It came from a true experience that really happened right here in my little valley of southern Utah. In 2005, our small five-foot-wide river grew and grew until it was as wide as the length of a football field, and it was taking everything in its path. The flood was a terrible disaster. About two hundred homes were seriously damaged and twenty-five were completely destroyed. In three days time, it had dug into the earth’s surface, carving away at the banks, creating ridges as high as forty feet deep. In fact, the river was moving at ten feet per hour, just like a plow pushing the dirt and trees down the river. Several weeks later, a man found his car thirty miles downstream from his home. During this time, everyone worked hard to help the residents remove what they could from their homes before the flood hit, but there were those who escaped with only the clothes on their backs. The experience of charity and compassion by the people was incredible.

That wasn’t the only inspiration behind my book. I was really interested in the Anasazi Indians who settled right here in my valley. Where did they come from and how did they live? Indian art painted or engraved in rock gives us an idea who the Anasazi were, their beliefs and lifestyle. Many people wonder why the Anasazi Indians disappeared, leaving behind their belongings and valuables. In my research, I found that archaeological thievery is becoming more and more of a problem every year. When an ancient ruin is discovered, it doesn’t take long for thieves to find out about it. Did you know that an ancient funeral pit can be sold for $60,000 on the black market? Not to mention all the pottery, baskets, and pendants found by looters. It’s a very intriguing subject to me and I enjoyed learning so much in my research.

What question do you get asked the most about in regards to your books?

Many people ask me how much research I do. I love research and learn a great deal. While writing this novel, I learned the importance of a Kiva, that it represents the journey of life (birth, death, and the hereafter), and that it’s a place for spiritual instruction. I also learned that archaeological thievery is growing every year. Theft at the Four Corners area of Utah, Colorado, Arizona, and New Mexico is a big problem. The damage to these sites is estimated at almost $42,000 in two year’s time.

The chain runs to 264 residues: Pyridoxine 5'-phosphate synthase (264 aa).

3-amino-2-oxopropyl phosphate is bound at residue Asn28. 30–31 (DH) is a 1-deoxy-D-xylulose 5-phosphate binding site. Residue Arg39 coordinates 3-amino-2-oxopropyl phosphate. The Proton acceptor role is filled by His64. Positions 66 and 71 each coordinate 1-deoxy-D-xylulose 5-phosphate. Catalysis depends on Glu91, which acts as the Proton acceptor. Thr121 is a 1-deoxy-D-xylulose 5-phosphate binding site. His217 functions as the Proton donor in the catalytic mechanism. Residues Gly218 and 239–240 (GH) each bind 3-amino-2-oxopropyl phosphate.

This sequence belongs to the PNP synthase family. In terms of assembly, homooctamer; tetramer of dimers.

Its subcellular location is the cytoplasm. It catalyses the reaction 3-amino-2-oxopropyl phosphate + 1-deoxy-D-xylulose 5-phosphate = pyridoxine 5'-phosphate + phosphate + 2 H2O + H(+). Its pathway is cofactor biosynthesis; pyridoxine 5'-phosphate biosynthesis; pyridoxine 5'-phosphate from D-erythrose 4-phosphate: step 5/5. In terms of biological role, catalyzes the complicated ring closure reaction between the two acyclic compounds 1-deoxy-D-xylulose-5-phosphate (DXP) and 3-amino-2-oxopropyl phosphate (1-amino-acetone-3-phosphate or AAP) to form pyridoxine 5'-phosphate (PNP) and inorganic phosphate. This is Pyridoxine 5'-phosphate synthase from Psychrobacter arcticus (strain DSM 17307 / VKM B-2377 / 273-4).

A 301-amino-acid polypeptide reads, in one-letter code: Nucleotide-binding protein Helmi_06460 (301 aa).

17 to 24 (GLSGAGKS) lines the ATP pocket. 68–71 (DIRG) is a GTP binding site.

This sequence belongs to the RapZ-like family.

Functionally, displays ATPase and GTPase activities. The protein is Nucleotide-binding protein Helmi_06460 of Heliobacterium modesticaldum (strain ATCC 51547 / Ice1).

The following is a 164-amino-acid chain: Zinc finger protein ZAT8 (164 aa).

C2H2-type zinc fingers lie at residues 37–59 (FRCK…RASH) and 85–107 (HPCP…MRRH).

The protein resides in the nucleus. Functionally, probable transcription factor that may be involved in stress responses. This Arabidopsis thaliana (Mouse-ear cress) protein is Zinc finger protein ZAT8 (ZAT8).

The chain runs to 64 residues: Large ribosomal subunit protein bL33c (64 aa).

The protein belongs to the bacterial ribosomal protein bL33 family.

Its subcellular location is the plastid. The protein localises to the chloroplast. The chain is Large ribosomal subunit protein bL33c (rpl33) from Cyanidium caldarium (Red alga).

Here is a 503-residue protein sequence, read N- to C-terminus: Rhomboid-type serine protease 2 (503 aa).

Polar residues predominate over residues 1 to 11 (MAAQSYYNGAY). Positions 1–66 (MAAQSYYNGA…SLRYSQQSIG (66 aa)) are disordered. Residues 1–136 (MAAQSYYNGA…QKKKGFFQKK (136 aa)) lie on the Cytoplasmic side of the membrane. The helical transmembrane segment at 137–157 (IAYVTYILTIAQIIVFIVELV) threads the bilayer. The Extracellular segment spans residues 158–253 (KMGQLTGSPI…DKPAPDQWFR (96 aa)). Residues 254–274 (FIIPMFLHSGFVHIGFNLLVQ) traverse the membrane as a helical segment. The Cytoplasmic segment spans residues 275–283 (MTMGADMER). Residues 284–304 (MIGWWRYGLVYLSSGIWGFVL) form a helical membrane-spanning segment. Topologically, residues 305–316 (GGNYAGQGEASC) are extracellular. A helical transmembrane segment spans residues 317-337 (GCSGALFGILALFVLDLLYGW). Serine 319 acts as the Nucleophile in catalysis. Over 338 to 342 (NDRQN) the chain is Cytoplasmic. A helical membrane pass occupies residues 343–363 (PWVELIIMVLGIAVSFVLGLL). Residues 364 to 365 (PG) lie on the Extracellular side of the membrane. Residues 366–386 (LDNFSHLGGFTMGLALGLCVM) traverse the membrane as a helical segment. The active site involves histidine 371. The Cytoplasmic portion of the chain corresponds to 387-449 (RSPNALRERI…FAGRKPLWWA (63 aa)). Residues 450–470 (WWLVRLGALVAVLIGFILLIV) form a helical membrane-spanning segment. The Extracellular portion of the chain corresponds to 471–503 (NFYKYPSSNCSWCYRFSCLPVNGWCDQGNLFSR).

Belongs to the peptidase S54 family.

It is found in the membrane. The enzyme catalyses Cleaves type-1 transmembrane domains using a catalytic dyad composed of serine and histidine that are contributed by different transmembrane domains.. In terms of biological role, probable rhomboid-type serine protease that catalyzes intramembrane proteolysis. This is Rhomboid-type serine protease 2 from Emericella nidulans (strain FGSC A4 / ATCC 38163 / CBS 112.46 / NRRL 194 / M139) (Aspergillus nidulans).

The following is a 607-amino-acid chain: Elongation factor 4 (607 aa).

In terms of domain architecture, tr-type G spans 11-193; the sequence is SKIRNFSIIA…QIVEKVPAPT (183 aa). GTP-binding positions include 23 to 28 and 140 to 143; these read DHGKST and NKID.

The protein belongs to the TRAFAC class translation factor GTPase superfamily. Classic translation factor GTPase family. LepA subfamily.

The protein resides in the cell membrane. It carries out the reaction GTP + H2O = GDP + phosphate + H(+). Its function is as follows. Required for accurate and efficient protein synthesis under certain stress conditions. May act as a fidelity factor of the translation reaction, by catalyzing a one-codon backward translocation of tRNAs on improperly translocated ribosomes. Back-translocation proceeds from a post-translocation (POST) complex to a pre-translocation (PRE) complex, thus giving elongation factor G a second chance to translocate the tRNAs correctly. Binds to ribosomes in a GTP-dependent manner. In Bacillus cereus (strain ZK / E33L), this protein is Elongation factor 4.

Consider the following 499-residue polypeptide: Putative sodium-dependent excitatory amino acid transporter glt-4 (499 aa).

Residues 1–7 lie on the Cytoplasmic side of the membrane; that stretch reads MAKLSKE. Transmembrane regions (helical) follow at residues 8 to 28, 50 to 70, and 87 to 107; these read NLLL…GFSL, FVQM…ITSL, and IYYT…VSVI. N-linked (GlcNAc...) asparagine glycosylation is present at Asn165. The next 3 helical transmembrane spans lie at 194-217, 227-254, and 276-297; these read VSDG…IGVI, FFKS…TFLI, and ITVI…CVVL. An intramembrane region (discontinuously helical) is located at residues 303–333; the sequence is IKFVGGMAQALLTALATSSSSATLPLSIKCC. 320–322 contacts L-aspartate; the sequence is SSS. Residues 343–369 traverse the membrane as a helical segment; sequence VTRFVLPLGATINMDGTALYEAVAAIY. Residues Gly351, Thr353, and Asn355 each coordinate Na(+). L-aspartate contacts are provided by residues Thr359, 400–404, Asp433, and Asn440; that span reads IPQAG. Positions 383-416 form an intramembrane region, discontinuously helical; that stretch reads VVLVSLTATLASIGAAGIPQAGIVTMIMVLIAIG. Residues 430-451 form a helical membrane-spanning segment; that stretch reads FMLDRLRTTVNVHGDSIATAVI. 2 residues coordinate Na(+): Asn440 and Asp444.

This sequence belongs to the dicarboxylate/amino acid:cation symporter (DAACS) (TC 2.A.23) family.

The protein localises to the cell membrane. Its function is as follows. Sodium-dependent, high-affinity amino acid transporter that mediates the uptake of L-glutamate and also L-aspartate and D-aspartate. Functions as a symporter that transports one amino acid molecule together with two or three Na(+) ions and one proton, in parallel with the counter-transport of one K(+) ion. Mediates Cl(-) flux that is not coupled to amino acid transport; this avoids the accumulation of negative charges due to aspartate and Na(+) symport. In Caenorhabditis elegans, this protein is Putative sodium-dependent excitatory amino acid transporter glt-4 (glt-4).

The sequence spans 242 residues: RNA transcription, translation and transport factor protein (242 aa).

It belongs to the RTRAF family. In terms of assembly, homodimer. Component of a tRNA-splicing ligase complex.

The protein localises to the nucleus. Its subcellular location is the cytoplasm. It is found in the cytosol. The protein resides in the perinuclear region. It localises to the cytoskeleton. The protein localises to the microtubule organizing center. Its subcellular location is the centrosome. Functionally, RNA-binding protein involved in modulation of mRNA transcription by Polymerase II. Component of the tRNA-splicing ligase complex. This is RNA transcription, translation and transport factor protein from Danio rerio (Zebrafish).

What prompted you to begin writing?

It all started with my ancestors’ stories. Their experiences were so interesting that I decided to write their stories down. After I finished, I couldn’t stop writing, so I turned to fiction.

What is your favorite part about writing? Your least favorite part?

My favorite part is developing my characters and learning more and more about them. I begin to fall in love with them and understand them more fully. My least favorite is trying to think up just the right amount of suspense for a mystery to hold my reader.

What are you working on next?

I have always been intrigued with the Mayan culture. Who were they, what were their beliefs, and why did they abandon such magnificent buildings in southern Mexico on the Yucatan Peninsula? My second mystery in this series is called “Mayan Intrigue” and will be released in about four months. In this mystery series, there will be four books that deal with similar subjects.

If you couldn't be a writer (or have anything to do with writing) what do you think you would want to be?

An archaeologist!

How important do you think writing is in a child’s life?

It’s very important because it works on their creativity. Writing helps to express one’s innermost feelings. Many times, writing can be a healing process. Whether it’s fiction or nonfiction, if children learn to write, they can learn to express themselves much better. In fact, one library asked me to teach a group of troubled teens, ones who had problems. These kids were so interested and interacted with me so well. It was a wonderful experience.

What do you hope that your readers gain from your books?

Entertainment and a little education! My goal is to uplift others and bring a little joy into their lives. To read an excerpt from each of my books, visit my website at

Saturday, April 10, 2010

Book Review: Immortal in Death

By: J.D. Robb

I have slowly begun to start over with the "In Death" series. I have loved it for a long time and started at the beginning of the series and found it to be great. While J.D. Robb/Nora Roberts is a prolific author - they don't seem to come quick enough for me.